By showing uncertainty, you can give your wife false hope and an opportunity to convince you to reconsider your decision. However, if you are too cold and indifferent, you can awaken negative emotions that will only worsen the situation.
“Try to have this conversation without anger or blame,” suggests relationship therapist and dating expert Dr. Susan Edelman. Remember, it’s just an opportunity to express where you are right now in your relationship.
Licensed marriage and family therapist, Virginia Williamson, notes another critical thing. She says, “You do not have to defend yourself or your decision. You do not have to be held hostage in the conversation with your spouse justifying why you want to divorce.”
Therefore, if you finally decide to file for divorce, you should express your decision without ambiguity. However, be compassionate and try to understand what your future former spouse feels.
If you are getting divorced from a non-working wife, the issue of maintenance may likely come up. Thus, you should understand what it is and how it works.
Alimony, also known as spousal support or maintenance, is a special payment that a higher-earning spouse temporarily or permanently pays to an insolvent party. The court can order such payments, but different states have different legal procedures and laws regulating this process.
To put it simply, spousal support is created to equalize the financial possibilities of divorcing spouses.
However, the alimony request may not always be satisfied by the court. The judge will analyze the situation and check whether one of the spouses has the opportunity to pay, and the other one has an obvious financial need.
If one of the spouses is unemployed and doesn’t have a source of income, maintenance will likely be awarded in their favor.
Another critical aspect is the marriage length. Some states have laws allowing spousal support payments only if a couple has been married for a certain period.
Other factors a judge can take into account when approving or rejecting spousal support include:
Although laws vary in different states, the judges try to achieve the fairest result in every situation. If your wife is scared she might be left without money after a divorce, explain that neither you nor the judge will allow it. After all, it will be unfair.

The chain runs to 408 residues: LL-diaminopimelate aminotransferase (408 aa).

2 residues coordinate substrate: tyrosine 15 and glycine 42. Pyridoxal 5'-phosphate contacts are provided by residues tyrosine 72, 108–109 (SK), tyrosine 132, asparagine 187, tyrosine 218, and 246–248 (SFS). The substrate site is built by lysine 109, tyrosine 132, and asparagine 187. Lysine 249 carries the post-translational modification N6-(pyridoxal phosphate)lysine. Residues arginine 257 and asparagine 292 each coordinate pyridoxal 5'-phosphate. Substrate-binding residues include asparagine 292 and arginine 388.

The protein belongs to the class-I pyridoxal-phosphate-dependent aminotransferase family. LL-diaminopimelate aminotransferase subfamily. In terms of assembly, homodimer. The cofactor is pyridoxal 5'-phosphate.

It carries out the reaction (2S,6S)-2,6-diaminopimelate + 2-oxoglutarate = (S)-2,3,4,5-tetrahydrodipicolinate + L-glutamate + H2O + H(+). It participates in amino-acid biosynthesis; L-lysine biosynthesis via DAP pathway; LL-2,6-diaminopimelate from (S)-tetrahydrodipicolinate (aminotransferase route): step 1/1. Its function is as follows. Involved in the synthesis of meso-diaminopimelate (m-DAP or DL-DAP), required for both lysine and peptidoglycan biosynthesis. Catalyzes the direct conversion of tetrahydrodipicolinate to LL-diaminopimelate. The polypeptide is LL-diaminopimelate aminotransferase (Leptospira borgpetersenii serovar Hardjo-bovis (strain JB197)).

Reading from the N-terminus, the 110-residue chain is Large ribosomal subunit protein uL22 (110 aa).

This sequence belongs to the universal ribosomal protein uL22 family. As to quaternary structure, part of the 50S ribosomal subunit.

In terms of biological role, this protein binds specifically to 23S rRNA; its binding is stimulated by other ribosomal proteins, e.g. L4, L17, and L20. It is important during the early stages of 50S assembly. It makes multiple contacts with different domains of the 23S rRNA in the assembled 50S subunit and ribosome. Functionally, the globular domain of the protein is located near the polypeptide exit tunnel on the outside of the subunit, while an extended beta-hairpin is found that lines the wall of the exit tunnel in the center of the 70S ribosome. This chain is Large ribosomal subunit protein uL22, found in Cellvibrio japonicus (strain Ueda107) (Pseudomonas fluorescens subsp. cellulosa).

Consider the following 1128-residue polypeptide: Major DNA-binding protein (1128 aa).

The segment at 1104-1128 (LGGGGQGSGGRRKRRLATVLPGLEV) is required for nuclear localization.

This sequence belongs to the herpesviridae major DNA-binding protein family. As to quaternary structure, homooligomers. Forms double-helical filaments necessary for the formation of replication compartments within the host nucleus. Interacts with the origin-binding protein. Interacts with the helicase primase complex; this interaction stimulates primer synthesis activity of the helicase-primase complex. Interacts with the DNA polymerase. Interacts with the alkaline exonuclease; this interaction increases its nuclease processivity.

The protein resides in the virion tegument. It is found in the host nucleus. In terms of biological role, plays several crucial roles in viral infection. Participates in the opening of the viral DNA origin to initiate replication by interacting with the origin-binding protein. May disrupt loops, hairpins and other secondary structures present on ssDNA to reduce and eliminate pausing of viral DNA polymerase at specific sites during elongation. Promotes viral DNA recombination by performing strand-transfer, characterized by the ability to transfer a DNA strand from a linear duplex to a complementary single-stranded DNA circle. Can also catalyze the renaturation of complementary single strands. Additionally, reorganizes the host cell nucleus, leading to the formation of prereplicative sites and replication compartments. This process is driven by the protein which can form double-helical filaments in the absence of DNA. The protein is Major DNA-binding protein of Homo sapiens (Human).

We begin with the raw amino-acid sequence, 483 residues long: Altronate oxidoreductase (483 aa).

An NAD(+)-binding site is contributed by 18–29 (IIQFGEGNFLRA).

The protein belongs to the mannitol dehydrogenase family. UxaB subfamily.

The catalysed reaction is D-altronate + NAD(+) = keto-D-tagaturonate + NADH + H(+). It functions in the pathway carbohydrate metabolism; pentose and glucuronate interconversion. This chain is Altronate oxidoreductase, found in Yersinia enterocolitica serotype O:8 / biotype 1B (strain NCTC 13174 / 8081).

Child custody also matters. If there are children in the marriage and they stay with the non-working spouse, the court can also order child support payments in addition to spousal support.
However, child support, custody, and alimony arrangements may change as spouses’ income changes.
You can use this information to talk to your wife. If she sees that you understand the issue and are not going to leave her without means to support herself, it may calm her down and give some certainty. Thus, you’ll be able to discuss the divorce in a peaceful atmosphere.
However, remember that the information above is basic. If you need any legal advice, you should find a professional lawyer specializing in Family Law. They will tell you how local regulations apply to your particular situation.
Sometimes a non-working wife doesn’t want to work during or after a divorce, although she can. In this case, you, as a husband, should know your rights. You don’t have to constantly pay alimony to support your spouse who doesn’t want to do anything to provide for themselves.
The court may order spousal support for a specific period of time to give the non-working spouse a chance to get back to work. It means the paying spouse can stop payments once the court-approved timeframe ends.
If your wife is able to work but refuses to do so, it’s not your problem as soon as you fulfill your court-assigned obligations.
If the unemployed spouse doesn’t fulfill the court-approved terms for alimony, the paying spouse may ask the judge to review the amount or period of payments. They can even ask the judge to cancel the spousal support.
Suppose a non-working wife refuses to acquire the necessary skills to get a job, doesn’t go to job interviews, etc. In that case, the court will review particular circumstances and issue a situation-specific decision according to local Family Law provisions.
However, appropriate evidence must be provided.
A non-working spouse can also take a special professional exam. It’s a way to evaluate the spouse’s ability to find employment maintaining the standard of living they enjoyed during the marriage.
Sometimes, if couples have fundamental disagreements about the maintenance, the court may ask the unemployed spouses to take it.
Unemployment of one of the spouses can affect the divorce process in terms of alimony and child support. However, the outcome primarily depends on the spouses’ willingness to cooperate and reach a divorce settlement.
These are just some of the questions you should ask yourself.
If you feel you are not coping with the situation, it’s better to seek professional help. For example, you can try divorce mediation or family therapy to plan negotiations with your wife. Or, you can hire a lawyer if the situation is too complex and your spouse doesn’t want to cooperate.
Although divorcing a non-working spouse can be challenging, it's not impossible. Sooner or later, your marriage will be dissolved, and you’ll be able to start a new happy life. So don’t lose hope, even if the situation seems hopeless to you now.